Monday, December 16, 2019

 

Ink-Slinger Profiles by Alex Jay: Lou Darvas


Louis F. “Lou” Darvas was born on July 30, 1913, in Hungary. His birth date is from the Social Security Death Index, Ohio death certificate (transcribed at Ancestry.com) and World War II veterans death file. Darvas’ army enlistment record said he was born in Hungary. Hungary was also recorded in the 1930 and 1940 U.S. Federal Censuses. However, his Ohio County Naturalization Record (at Ancestry.com) said he was born in Yugoslavia. Darvas’ obituary in the Cleveland Plain Dealer said, erroneously, he was born in Cleveland.

A passenger list recorded the Darvas family of five aboard the steamship Pretoria, which departed Hamburg, Germany on October 25 1913. Their first names were Julius (father), Mariska (mother, known later as Mary), Desro (son, known later as David), Anna (daughter) and Zaslo (son, known later as Louis). The ship arrived in the port of New York on November 11, 1913. Their final destination was Cleveland, Ohio.

In the 1920 census, the Darvas family were Cleveland residents at 2035 West 26th Street. Darvas’ father was an inspector at a drill factory.
 

On December 12, 1927 Darvas’ father, Julius, signed his Petition for Naturalization which listed his wife, Mary (Kundtz), and three children. David was born 1908 in Roumania; Anna born 1911 “Jugo Slvia”; and Darvas born 1913 Roumania. Their address at the time was 3525 West 56th Street, Cleveland. Julius was naturalized April 27, 1928 in Cleveland. His three children automatically became naturalized citizens.

An early sign of Darvas’ talent was reported in the Cleveland Plain Dealer, April 22, 1928, magazine section which announced the winners of Seckatary Hawkins Club baseball contest. Darvas received a third place dollar prize for his drawing.

According to the 1930 census, the Darvas family emigrated in 1913. Their address was unchanged. Darvas’ father was a real estate salesman.

The Cleveland Plain Dealer, February 11, 1987, said Darvas

started drawing cartoons as a pupil at Thomas Jefferson Junior High School followed by West Technical High School, through the 11th grade.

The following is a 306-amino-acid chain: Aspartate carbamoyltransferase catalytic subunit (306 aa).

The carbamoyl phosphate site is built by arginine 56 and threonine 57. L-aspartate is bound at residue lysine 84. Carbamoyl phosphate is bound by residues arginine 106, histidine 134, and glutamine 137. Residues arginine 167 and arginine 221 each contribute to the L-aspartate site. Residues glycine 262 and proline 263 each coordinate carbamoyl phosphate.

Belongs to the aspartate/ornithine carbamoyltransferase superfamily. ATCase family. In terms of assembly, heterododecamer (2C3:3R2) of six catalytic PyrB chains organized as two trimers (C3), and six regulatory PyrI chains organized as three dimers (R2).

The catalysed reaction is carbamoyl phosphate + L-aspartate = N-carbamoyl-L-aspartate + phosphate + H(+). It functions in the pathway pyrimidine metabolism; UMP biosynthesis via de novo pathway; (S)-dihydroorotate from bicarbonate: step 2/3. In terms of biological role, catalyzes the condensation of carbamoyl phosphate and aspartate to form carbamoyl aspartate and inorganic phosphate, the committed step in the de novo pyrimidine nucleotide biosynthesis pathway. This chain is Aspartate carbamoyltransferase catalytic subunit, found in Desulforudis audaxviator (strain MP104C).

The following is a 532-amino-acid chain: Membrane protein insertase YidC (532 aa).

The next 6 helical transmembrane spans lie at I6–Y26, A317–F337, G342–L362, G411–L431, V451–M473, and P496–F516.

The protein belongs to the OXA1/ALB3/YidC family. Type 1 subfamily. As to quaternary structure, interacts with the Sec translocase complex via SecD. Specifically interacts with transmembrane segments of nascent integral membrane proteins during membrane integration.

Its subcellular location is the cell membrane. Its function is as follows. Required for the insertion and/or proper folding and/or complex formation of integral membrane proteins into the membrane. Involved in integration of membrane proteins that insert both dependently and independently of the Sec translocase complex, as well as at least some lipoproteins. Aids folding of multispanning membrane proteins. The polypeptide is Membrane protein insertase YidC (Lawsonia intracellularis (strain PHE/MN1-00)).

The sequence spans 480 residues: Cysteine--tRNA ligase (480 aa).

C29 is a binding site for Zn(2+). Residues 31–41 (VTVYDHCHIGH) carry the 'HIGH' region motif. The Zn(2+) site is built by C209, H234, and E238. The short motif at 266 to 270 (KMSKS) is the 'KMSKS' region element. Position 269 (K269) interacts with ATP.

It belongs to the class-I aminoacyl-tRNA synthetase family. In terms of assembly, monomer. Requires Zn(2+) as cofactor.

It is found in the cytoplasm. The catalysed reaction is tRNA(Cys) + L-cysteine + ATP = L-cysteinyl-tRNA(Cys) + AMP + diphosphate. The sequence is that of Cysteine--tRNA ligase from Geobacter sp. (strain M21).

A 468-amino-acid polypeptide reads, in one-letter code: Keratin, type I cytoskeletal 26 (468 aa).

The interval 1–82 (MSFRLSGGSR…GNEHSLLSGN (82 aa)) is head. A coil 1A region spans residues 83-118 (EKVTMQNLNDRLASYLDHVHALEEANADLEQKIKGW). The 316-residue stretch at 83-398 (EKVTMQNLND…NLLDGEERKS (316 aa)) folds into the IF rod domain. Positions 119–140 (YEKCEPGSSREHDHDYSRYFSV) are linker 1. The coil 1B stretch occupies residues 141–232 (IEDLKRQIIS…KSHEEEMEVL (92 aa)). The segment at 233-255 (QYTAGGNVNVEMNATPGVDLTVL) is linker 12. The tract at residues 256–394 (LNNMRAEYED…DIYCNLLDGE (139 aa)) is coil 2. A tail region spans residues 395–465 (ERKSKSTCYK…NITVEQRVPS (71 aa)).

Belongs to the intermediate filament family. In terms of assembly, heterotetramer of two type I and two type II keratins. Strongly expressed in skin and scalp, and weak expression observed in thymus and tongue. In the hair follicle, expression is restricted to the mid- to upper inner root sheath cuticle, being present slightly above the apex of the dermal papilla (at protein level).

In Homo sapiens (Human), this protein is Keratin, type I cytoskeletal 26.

He enrolled in night art classes at the old John Huntington Institute. His day job was scarping off old signs for an advertising firm.

Mr. Darvas’ first newspaper job was as an artist with the old Toledo News-Bee. He returned to Cleveland and started with the Press in 1938.

In 1935 Darvas created a cartoon panel, Petey, for the Thompson Service but it’s not known if the panel was ever published.

The Cuyahoga County, Ohio, Marriage Record, at Ancestry.com, said Darvas married Marjorie A. Taylor on March 20, 1939.

The 1940 census recorded the couple in Cleveland at 410 10017 Lake Avenue. Darvas was an editorial artist.

During World War II, Darvas enlisted in the Army on March 29, 1943. The Cleveland Plain Dealer said he was assigned to the Army Air Forces where he “won first place for cartoons in the art show of the Army Air Forces Tactical Center at Orlando, Fla., in 1944.” Darvas headed the drafting and art room of the senior staff school where “he supervised charts and graphs for secret air force statistical records.” Darvas was discharged December 10, 1945.

“Sgt. Louis F. Darvas” was counted in the 1945 Florida state census. He resided at 63 Cheney Place in Orlando.

On December 24, 1945, the Chicago Sun began advertising Darvas’ new strip, Haff Nelson, which was scheduled for a December 31, debut.




The Cleveland Plain Dealer said Darvas was a regular contributor to the Sporting News.

American Newspaper Comics (2012) said Darvas was the artist on Jerry Langell’s Idea Payoff which debuted April 5, 1948 and syndicated by Editors Syndicate.

During the 1950s, Darvas was listed in Lakewood, Ohio city directories at 477 Elbur Avenue.

Darvas appeared in the 1951 Holy Name High School yearbook Namer. The caption read: “Senior Jack O’Brien, editor of the Name, learns from Bill Roberts, left, and Lou Darvas, right, how to put the professional touch on his cartoons at the Press.”




Darvas’ book, You Can Draw Cartoons, was first published in 1960.

The Cleveland Plain Dealer said Darvas received the National Cartoonists Society award for best sports work in 1964 and 1968. He retired from the Cleveland Press in 1974. In 1986 Darvas was inducted into the Hall of Fame of the Sports Media Association of Cleveland.

Darvas’ wife passed away June 7, 1960. In 1961 he remarried to Margaret Claire Ashton.

Darvas passed away February 9, 1987, at the Mount Royal Villa nursing home in North Royalton, Ohio, according the Cleveland Plain Dealer. He was laid to rest at Lakewood Park Cemetery.

 

—Alex Jay

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